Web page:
Ironically a repeat offender is hammering nails into wood at the moment and it's outside and it's driving me up the wall! Seems to happen every other day here! One of God's little surprise exposures no doubt. {I had to take a break until the hammering stopped}
    I totally feel for you in the internship - the unfairness is a lot to swallow isn't it. I've had similar experiences. A mental problem that could've happened to anyone gets translated as a lack of commitment on your part, laziness, stupidity, when it's none of those things. I have surprised myself what I'm capable of when I'm left to it but in those open office work places with social difficulties, I've also surprised myself how badly I can perform and it's killed me wondering what colleagues and managers make of it. I usually end up beating myself up and putting in a load off extra hours to compensate. It's no way to live though is it.
    I really admire how you took matters into your own hand and adjusted your life to accommodate the problem - i.e. using your music to make a living. That is beautiful. More power to you. I hope that I can do this with writing but I've just had to try and get a job doing what I used to do to plug the money problem first and that's proving a nightmare, and I have to try and do some work in the meantime to refresh my skills. So there's no time for writing. Of course if I do get a job, I'll be worried how I'll cope in that kind of environment again, but I don't know what else to do. I really hope one day I can say bye bye to all that and just write for a living. I do have a load of poems that I've written over the last year or so, and I aim to publish those in a couple of books so that will be a start, but it won't solve any money problems. What a shame it all comes down to money in this world. It makes trying to address such a thing as OCD an absolute bloody horror show!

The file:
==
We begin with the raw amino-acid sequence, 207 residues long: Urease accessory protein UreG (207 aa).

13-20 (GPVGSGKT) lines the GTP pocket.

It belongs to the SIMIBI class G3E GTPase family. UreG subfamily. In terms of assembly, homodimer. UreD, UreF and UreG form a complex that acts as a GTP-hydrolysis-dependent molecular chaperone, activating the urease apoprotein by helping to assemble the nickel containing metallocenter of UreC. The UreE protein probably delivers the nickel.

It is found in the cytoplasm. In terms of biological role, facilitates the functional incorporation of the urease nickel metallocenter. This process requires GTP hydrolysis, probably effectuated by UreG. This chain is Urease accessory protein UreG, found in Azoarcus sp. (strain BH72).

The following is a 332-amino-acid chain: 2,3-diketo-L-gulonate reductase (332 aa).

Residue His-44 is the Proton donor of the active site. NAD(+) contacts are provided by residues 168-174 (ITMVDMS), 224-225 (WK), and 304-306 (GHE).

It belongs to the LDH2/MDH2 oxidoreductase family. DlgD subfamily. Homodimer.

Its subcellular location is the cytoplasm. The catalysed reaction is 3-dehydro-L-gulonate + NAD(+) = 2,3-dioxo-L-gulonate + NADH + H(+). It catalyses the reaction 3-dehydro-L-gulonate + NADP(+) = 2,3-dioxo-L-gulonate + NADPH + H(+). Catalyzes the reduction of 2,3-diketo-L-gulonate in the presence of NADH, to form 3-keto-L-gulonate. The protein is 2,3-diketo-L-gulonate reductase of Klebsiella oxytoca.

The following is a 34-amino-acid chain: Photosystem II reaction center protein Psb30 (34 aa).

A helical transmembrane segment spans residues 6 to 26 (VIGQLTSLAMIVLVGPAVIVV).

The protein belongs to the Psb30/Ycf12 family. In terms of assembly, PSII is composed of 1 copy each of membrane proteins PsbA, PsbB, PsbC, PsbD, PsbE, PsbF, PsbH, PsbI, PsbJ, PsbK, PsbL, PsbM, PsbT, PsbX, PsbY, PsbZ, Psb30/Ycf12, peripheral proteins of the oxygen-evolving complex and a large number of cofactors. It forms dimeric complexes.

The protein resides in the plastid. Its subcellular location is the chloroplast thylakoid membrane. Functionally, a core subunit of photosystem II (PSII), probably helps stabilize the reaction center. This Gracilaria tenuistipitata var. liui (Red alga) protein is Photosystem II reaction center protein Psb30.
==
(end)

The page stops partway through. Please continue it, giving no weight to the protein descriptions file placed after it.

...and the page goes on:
4. Hi David, Thank you for your comment. It's uncanny how we've both experienced very similar symptoms with our OCD, isn't it? Yes, I'm sure that some people think I'm not very intelligent because of the age it takes me to do (on the face of it), simple tasks, and also in social situations, I say the most stupid things because I get tongue-tied. I'm not stupid, though, and despite being not very sociable at all, I'm a performer: I've never really been able to work that one out! Fortunately, I've got to a point in my life where I care little about what other people think of me - apart from those closest to me, which helps. I, too believe that I have short-term memory damage caused by my OCD - and it scares me. Yesterday I was sent a link by an institute that researches the brain in relation to OCD and other mental health disorders. I haven't had a chance to check it out properly, yet, but here's the website if you're interested: http://friendsofthesemelinstitute.org/TheInstitute.html. From what you say the 'open office' environment definitely sounds as if it's not for you. I discovered it wasn't for me, either, when I did the internship, but I so understand that the annoying matter of having to make money gets in the way of us moving on. I'm, funnily enough, researching how to make money as a freelance writer ONLINE so that I can avoid an ignorant boss breathing down my neck and the pressures of having to work surrounded by other people talking etc. etc.. In order to take the time out to do that, I'm losing money - but I'm hoping that I'll be able to earn it back sometime in the future once I've found a suitable job. To save money and to help calm my frazzled brain (it works), I also grow food on my allotment: I've always been poor money-wise, and with the cost of living going up, it's only going to get harder. I was interested in what you wrote about your poetry writing: I, too, am a poet with a book of poems I want to publish! I can tell you're a great writer from the way you express yourself and describe OCD in your correspondence. I do hope you find a way to be a full-time writer... I guess it's a matter of just keeping pushing until finally something sticks... If only living with OCD wasn't a full-time job in itself! Gemma